Sixty people were killed in Monday's attack on Rann, Borno State, by Boko Haram, Amnesty international has said.
The agency said analysis from satellite images revealed the figure, just as it feared that camps for Internally Displaced Persons (IDPs) were also affected in the attacks.
In a statement released on Friday, the human rights organisation noted that the murdered persons were people who came to Rann to seek protection.
The statement read: “At least 60 people were killed following the 28 January devastating Boko Haram attack on Rann, a border town in Borno state, northeast Nigeria, Amnesty International has confirmed.
“The organization also analyzed satellite imagery which shows hundreds of burned structures in the town. Many of the destroyed structures only date back to 2017, suggesting they were shelters for internally displaced people who came to Rann seeking protection.”
Osai Ojigho, Director of Amnesty International Nigeria, noted that they had “confirmed that this week’s attack on Rann was the deadliest yet by Boko Haram, killing at least 60 people”.
“Using satellite imagery we have also been able to confirm the mass burning of structures as Boko Haram unleashed a massive assault on Rann, most of which is now destroyed. This attack on civilians who have already been displaced by the bloody conflict may amount to possible war crime, and those responsible must be brought to justice. Disturbingly, witnesses told us that Nigerian soldiers abandoned their posts the day before the attack, demonstrating the authorities’ utter failure to protect civilians,” she said.
The organisation alleged that troops withdrew, which “triggered a massive exodus of civilians to Cameroon, as fear spread that Boko Haram would take advantage and attack the town”.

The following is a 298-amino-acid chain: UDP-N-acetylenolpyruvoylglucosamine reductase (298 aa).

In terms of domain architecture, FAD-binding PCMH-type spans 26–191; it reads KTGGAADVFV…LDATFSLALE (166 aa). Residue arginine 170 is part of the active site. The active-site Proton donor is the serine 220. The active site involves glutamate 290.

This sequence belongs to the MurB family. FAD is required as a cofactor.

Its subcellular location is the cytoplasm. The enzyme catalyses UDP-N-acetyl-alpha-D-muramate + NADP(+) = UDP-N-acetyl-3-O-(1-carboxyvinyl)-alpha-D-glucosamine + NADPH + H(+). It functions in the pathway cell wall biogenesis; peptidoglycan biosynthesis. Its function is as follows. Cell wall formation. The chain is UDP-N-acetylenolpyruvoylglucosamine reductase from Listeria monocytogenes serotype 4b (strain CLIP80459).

The statement continued: “At around 9am on 28 January, a group of Boko Haram fighters arrived on motorcycles. They set houses ablaze and killed those left behind. They also chased after those who attempted to escape and killed some people outside the town. Eleven bodies were found within Rann town, and 49 bodies were found outside.
“Amnesty International was informed that about 50 people have not been accounted for. Those who took part in the burial explained what they saw.”
Narrating the incident, an eyewitness said: “Ten of us [Civilian Joint Task Force] came from Cameroon to Rann for the burial. When we arrived, we found and buried 11 corpses within the town, but the soldiers told us that they buried several others yesterday [30 January] who had decayed. Outside the town, we recovered and buried 49 dead bodies all with gunshot wounds.”
The United Nations had said 30,000 civilians fled for the border with Cameroon over the last few days. This is different from the 9,000 who had earlier fled Boko Haram’s previous attack on Rann on 14 January,
Amnesty International analysed satellite images from January 30, 2019, showing hundreds of structures burned in the east, south and southeast of Rann. The organisation also noted that environmental sensors detected fires in the area on January 28 and 29, 2019.
More than 100 structures were said to have been burnt in the January 14 attack, with other parts of the town “heavily damaged or destroyed”.
Amnesty International also called on Nigerian authorities to investigate the allegations that security operatives of the Multi-National Joint Task Force (MNJTF) from Rann withdrew from the area.
“Boko Haram has consistently and deliberately targeted civilians in Rann, which makes the Nigerian authorities failure to protect people all the more unacceptable. The authorities on both sides of the border must provide the supplies and safety that these people require. The Cameroonian authorities must also desist from forcing people to return until conditions are safe and they choose to do so voluntarily,” Ojigho added.